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'Count Them One By One': The Struggle For Black Voting Rights09:00
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Gordon A. Martin is a retired Massachusetts trial judge who grew up in Boston and came of age during a time of change and hope.

As a young lawyer he went to work for Robert F. Kennedy's Justice Department, and was soon on the front lines of the fight for black voting rights in Mississippi.

He'd read about the lynchings in the Boston papers and he knew that in Forest County, Mississippi, there were 7500 hundred blacks, only 12 of whom were registered to vote. And the country registrar was doing all he could to keep it that way.

"If you were white and you breathed, then you'd be registered to vote," Martin said. "If you were black, regardless of your abilities and talents and education, you were going to be turned away."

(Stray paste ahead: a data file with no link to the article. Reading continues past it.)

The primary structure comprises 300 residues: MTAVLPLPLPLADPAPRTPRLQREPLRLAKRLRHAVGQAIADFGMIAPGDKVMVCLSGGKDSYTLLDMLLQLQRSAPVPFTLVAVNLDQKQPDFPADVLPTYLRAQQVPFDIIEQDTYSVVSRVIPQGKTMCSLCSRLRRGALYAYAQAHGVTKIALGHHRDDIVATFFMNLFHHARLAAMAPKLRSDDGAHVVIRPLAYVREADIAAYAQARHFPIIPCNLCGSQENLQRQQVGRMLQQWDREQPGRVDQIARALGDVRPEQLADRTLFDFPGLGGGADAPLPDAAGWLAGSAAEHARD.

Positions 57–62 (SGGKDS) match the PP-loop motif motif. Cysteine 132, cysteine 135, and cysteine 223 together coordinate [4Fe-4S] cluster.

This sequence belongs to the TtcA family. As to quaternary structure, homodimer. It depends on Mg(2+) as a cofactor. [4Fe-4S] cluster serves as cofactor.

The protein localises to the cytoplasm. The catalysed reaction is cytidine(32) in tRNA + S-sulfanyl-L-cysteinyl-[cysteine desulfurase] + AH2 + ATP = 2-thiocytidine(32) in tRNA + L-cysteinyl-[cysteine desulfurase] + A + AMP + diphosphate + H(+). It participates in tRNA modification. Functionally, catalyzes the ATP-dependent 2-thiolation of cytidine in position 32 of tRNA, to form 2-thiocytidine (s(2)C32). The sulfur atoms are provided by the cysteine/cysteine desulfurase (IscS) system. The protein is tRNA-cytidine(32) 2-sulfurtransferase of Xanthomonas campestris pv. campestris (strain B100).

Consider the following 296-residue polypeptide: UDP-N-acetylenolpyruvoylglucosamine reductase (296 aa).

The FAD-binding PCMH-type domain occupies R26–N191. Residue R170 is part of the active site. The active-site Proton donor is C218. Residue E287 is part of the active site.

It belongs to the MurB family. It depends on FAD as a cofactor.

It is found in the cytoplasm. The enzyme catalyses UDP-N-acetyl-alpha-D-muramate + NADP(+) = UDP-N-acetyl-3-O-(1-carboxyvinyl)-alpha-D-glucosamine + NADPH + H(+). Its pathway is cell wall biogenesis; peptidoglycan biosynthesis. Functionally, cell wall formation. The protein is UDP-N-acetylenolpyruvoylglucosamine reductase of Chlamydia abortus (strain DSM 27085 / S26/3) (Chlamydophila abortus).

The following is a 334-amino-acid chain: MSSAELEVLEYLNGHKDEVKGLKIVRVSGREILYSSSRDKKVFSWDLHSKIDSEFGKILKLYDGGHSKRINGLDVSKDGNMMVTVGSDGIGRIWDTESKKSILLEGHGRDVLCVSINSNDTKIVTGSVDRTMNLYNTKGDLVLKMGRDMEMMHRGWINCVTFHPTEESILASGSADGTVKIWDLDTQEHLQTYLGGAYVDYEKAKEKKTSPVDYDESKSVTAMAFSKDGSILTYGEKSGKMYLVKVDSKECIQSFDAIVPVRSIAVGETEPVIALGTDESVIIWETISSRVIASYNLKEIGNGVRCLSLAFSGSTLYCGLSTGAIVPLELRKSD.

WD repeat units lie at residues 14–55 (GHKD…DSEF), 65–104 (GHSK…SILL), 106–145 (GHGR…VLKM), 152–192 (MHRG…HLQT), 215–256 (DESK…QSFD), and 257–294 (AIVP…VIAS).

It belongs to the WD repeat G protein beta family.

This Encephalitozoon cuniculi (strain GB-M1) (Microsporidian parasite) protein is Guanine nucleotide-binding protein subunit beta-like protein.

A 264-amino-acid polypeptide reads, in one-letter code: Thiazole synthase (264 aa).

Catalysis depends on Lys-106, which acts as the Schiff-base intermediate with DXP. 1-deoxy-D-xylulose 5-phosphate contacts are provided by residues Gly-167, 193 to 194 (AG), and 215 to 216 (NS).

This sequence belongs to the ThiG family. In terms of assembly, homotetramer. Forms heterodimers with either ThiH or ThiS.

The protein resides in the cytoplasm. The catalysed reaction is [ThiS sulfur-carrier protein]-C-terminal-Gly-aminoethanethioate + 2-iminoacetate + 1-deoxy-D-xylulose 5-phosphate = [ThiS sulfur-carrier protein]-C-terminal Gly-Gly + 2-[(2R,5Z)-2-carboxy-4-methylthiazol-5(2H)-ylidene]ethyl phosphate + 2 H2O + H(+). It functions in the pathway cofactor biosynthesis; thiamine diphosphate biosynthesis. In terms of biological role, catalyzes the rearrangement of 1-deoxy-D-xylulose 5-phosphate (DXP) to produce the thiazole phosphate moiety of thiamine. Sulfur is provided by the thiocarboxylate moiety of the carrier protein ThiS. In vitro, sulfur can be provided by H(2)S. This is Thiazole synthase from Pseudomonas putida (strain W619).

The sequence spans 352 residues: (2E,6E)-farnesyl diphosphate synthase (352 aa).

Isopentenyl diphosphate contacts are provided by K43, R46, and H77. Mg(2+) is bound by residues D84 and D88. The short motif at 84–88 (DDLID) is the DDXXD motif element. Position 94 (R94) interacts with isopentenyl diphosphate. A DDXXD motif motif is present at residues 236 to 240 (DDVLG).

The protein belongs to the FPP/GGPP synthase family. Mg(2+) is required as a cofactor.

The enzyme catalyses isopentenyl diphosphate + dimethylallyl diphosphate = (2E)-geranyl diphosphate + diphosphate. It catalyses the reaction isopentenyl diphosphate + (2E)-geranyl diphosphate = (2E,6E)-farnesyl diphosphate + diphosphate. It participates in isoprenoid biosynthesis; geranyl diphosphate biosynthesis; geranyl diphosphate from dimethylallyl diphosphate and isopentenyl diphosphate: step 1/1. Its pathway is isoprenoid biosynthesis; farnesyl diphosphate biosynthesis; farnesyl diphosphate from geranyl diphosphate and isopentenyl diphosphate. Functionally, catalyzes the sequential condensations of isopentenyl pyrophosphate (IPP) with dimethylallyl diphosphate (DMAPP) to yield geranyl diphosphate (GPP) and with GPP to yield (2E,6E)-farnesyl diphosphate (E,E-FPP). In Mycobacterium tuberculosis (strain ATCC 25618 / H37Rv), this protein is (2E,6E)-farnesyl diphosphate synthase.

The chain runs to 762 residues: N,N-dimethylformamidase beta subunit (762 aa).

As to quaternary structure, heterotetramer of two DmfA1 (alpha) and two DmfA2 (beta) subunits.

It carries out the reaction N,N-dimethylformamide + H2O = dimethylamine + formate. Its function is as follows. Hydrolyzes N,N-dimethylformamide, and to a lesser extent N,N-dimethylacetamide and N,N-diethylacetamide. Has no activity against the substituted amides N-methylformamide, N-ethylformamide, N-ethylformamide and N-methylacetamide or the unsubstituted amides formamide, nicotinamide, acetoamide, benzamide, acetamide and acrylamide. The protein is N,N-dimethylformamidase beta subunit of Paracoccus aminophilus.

In his new book, "Count Them One By One: Black Mississippians Fighting for the Right to Vote," Judge Martin wrote about a seminal court case that paved the way for the Voting Rights Act.

Guest:

  • Gordon A. Martin , retired judge; author, "Count Them One By One: Black Mississippians Fighting for the Right to Vote"

This segment aired on June 6, 2011.

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